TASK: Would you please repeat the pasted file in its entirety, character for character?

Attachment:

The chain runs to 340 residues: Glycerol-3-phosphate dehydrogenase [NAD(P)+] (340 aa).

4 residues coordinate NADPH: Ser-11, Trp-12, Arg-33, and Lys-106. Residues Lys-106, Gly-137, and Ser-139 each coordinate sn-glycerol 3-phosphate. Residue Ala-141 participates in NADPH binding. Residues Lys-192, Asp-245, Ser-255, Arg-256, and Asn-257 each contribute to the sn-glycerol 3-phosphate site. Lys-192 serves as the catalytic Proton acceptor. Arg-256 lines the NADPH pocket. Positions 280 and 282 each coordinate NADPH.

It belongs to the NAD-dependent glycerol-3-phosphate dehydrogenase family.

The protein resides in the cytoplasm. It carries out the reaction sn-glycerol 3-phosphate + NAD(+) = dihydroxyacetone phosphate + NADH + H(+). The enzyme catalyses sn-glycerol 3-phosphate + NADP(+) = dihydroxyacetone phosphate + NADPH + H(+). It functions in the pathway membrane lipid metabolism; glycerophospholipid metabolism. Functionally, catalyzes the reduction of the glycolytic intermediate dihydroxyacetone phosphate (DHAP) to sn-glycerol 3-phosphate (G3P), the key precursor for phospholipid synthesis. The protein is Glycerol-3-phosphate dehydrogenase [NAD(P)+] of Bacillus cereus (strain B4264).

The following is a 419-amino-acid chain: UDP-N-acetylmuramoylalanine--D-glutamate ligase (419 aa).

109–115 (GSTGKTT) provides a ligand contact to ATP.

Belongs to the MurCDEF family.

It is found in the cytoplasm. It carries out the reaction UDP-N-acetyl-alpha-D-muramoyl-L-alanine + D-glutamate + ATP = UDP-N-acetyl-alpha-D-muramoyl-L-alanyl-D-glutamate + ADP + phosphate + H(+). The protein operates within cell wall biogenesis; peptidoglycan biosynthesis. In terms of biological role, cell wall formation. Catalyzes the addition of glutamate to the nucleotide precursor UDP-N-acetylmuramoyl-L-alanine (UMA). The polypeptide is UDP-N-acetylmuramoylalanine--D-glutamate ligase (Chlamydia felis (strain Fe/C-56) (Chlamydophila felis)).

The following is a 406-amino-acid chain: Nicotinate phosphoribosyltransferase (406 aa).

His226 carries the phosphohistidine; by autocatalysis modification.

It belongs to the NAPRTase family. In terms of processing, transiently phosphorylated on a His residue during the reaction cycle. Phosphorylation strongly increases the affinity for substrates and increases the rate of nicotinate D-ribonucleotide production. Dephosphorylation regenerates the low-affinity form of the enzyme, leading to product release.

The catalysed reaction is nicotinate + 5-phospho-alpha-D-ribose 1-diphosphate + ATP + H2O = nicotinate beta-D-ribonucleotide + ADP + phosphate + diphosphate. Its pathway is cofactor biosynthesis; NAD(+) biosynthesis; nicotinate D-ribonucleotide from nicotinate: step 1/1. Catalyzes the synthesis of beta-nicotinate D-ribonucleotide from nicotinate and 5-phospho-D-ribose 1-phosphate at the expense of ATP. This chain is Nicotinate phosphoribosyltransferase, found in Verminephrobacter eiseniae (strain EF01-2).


The chain runs to 340 residues: Glycerol-3-phosphate dehydrogenase [NAD(P)+] (340 aa).

4 residues coordinate NADPH: Ser-11, Trp-12, Arg-33, and Lys-106. Residues Lys-106, Gly-137, and Ser-139 each coordinate sn-glycerol 3-phosphate. Residue Ala-141 participates in NADPH binding. Residues Lys-192, Asp-245, Ser-255, Arg-256, and Asn-257 each contribute to the sn-glycerol 3-phosphate site. Lys-192 serves as the catalytic Proton acceptor. Arg-256 lines the NADPH pocket. Positions 280 and 282 each coordinate NADPH.

It belongs to the NAD-dependent glycerol-3-phosphate dehydrogenase family.

The protein resides in the cytoplasm. It carries out the reaction sn-glycerol 3-phosphate + NAD(+) = dihydroxyacetone phosphate + NADH + H(+). The enzyme catalyses sn-glycerol 3-phosphate + NADP(+) = dihydroxyacetone phosphate + NADPH + H(+). It functions in the pathway membrane lipid metabolism; glycerophospholipid metabolism. Functionally, catalyzes the reduction of the glycolytic intermediate dihydroxyacetone phosphate (DHAP) to sn-glycerol 3-phosphate (G3P), the key precursor for phospholipid synthesis. The protein is Glycerol-3-phosphate dehydrogenase [NAD(P)+] of Bacillus cereus (strain B4264).

The following is a 419-amino-acid chain: UDP-N-acetylmuramoylalanine--D-glutamate ligase (419 aa).

109–115 (GSTGKTT) provides a ligand contact to ATP.

Belongs to the MurCDEF family.

It is found in the cytoplasm. It carries out the reaction UDP-N-acetyl-alpha-D-muramoyl-L-alanine + D-glutamate + ATP = UDP-N-acetyl-alpha-D-muramoyl-L-alanyl-D-glutamate + ADP + phosphate + H(+). The protein operates within cell wall biogenesis; peptidoglycan biosynthesis. In terms of biological role, cell wall formation. Catalyzes the addition of glutamate to the nucleotide precursor UDP-N-acetylmuramoyl-L-alanine (UMA). The polypeptide is UDP-N-acetylmuramoylalanine--D-glutamate ligase (Chlamydia felis (strain Fe/C-56) (Chlamydophila felis)).

The following is a 406-amino-acid chain: Nicotinate phosphoribosyltransferase (406 aa).

His226 carries the phosphohistidine; by autocatalysis modification.

It belongs to the NAPRTase family. In terms of processing, transiently phosphorylated on a His residue during the reaction cycle. Phosphorylation strongly increases the affinity for substrates and increases the rate of nicotinate D-ribonucleotide production. Dephosphorylation regenerates the low-affinity form of the enzyme, leading to product release.

The catalysed reaction is nicotinate + 5-phospho-alpha-D-ribose 1-diphosphate + ATP + H2O = nicotinate beta-D-ribonucleotide + ADP + phosphate + diphosphate. Its pathway is cofactor biosynthesis; NAD(+) biosynthesis; nicotinate D-ribonucleotide from nicotinate: step 1/1. Catalyzes the synthesis of beta-nicotinate D-ribonucleotide from nicotinate and 5-phospho-D-ribose 1-phosphate at the expense of ATP. This chain is Nicotinate phosphoribosyltransferase, found in Verminephrobacter eiseniae (strain EF01-2).